Lax Americana

Why a United States that’s trying to do a little less is good for the world – and good for America.

A man arranges a US flag ahead of a joint press conference between US President Barack Obama and Malaysia's Prime Minister Najib Razak at Seri Perdana in Malaysia's administrative capital in Putrajaya on April 27, 2014. Obama arrived in Malaysia for a visit aimed at energising relations with the predominantly Muslim nation and re-focusing an Asian tour repeatedly distracted by foreign-policy crises elsewhere. AFP PHOTO / MOHD RASFAN        (Photo credit should read MOHD RASFAN/AFP/Getty Images)
A man arranges a US flag ahead of a joint press conference between US President Barack Obama and Malaysia's Prime Minister Najib Razak at Seri Perdana in Malaysia's administrative capital in Putrajaya on April 27, 2014. Obama arrived in Malaysia for a visit aimed at energising relations with the predominantly Muslim nation and re-focusing an Asian tour repeatedly distracted by foreign-policy crises elsewhere. AFP PHOTO / MOHD RASFAN (Photo credit should read MOHD RASFAN/AFP/Getty Images)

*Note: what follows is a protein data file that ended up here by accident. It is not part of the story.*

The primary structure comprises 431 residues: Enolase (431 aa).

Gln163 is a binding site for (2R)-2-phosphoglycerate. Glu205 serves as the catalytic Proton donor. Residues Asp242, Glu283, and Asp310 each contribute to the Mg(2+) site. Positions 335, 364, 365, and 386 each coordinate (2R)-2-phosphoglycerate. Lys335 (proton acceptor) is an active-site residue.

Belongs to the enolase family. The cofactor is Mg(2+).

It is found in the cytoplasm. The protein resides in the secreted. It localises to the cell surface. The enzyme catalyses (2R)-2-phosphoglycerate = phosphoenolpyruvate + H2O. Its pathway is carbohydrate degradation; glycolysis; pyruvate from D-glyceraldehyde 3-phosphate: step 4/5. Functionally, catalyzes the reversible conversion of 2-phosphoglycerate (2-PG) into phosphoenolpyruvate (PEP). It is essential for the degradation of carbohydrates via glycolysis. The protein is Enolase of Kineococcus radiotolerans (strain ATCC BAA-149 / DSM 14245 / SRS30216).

What’s the biggest challenge facing American statecraft today? Reaching a meaningful global agreement on climate change? Countering a rising China? Containing the Islamic State? Convincing Vladimir Putin to cool his jets (both literally and figuratively)? Making sure Iran fulfills the nuclear deal and doesn’t make more mischief in the Middle East?

These are all vexing problems, but the broader challenge to American statecraft is figuring out how to liquidate the unsound strategic positions the United States took on following its Cold War victory — and especially after 9/11 — without inviting allies and adversaries to assume the United States is no longer a force to be reckoned with in places that actually matter.